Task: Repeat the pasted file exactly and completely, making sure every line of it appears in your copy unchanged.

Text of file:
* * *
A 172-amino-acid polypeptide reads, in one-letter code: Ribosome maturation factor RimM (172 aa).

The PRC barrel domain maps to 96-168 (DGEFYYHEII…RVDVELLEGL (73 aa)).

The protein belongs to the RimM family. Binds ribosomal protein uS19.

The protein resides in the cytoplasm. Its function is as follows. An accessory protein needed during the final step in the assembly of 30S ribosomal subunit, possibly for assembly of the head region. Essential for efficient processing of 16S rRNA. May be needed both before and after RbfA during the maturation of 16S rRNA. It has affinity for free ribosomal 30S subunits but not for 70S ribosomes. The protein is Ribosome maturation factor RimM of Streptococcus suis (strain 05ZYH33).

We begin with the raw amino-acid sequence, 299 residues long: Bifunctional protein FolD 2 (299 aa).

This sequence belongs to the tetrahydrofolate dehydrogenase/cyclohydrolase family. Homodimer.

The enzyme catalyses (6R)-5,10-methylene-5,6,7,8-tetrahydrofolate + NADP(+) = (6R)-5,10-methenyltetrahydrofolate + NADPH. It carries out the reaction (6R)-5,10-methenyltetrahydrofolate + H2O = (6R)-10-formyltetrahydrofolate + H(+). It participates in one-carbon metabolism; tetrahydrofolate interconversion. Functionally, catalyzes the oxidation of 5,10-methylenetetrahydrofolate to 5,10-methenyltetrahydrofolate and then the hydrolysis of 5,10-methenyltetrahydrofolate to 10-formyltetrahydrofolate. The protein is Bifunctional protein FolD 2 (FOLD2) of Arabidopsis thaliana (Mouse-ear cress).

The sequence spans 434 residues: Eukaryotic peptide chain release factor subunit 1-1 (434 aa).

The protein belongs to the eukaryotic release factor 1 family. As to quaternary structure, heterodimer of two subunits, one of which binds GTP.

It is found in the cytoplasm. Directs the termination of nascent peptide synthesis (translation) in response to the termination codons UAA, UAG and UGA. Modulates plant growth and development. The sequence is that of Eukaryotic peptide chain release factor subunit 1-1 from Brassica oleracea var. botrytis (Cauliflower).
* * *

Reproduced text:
A 172-amino-acid polypeptide reads, in one-letter code: Ribosome maturation factor RimM (172 aa).

The PRC barrel domain maps to 96-168 (DGEFYYHEII…RVDVELLEGL (73 aa)).

The protein belongs to the RimM family. Binds ribosomal protein uS19.

The protein resides in the cytoplasm. Its function is as follows. An accessory protein needed during the final step in the assembly of 30S ribosomal subunit, possibly for assembly of the head region. Essential for efficient processing of 16S rRNA. May be needed both before and after RbfA during the maturation of 16S rRNA. It has affinity for free ribosomal 30S subunits but not for 70S ribosomes. The protein is Ribosome maturation factor RimM of Streptococcus suis (strain 05ZYH33).

We begin with the raw amino-acid sequence, 299 residues long: Bifunctional protein FolD 2 (299 aa).

This sequence belongs to the tetrahydrofolate dehydrogenase/cyclohydrolase family. Homodimer.

The enzyme catalyses (6R)-5,10-methylene-5,6,7,8-tetrahydrofolate + NADP(+) = (6R)-5,10-methenyltetrahydrofolate + NADPH. It carries out the reaction (6R)-5,10-methenyltetrahydrofolate + H2O = (6R)-10-formyltetrahydrofolate + H(+). It participates in one-carbon metabolism; tetrahydrofolate interconversion. Functionally, catalyzes the oxidation of 5,10-methylenetetrahydrofolate to 5,10-methenyltetrahydrofolate and then the hydrolysis of 5,10-methenyltetrahydrofolate to 10-formyltetrahydrofolate. The protein is Bifunctional protein FolD 2 (FOLD2) of Arabidopsis thaliana (Mouse-ear cress).

The sequence spans 434 residues: Eukaryotic peptide chain release factor subunit 1-1 (434 aa).

The protein belongs to the eukaryotic release factor 1 family. As to quaternary structure, heterodimer of two subunits, one of which binds GTP.

It is found in the cytoplasm. Directs the termination of nascent peptide synthesis (translation) in response to the termination codons UAA, UAG and UGA. Modulates plant growth and development. The sequence is that of Eukaryotic peptide chain release factor subunit 1-1 from Brassica oleracea var. botrytis (Cauliflower).